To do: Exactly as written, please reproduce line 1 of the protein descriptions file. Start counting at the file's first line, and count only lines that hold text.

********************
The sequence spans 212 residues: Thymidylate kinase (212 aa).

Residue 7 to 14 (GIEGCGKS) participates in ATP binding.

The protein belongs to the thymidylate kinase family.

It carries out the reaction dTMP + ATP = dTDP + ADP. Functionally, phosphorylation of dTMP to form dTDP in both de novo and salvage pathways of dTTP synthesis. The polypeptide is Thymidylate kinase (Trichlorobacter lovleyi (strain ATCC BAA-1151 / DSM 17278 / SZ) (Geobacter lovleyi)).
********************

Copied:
The sequence spans 212 residues: Thymidylate kinase (212 aa).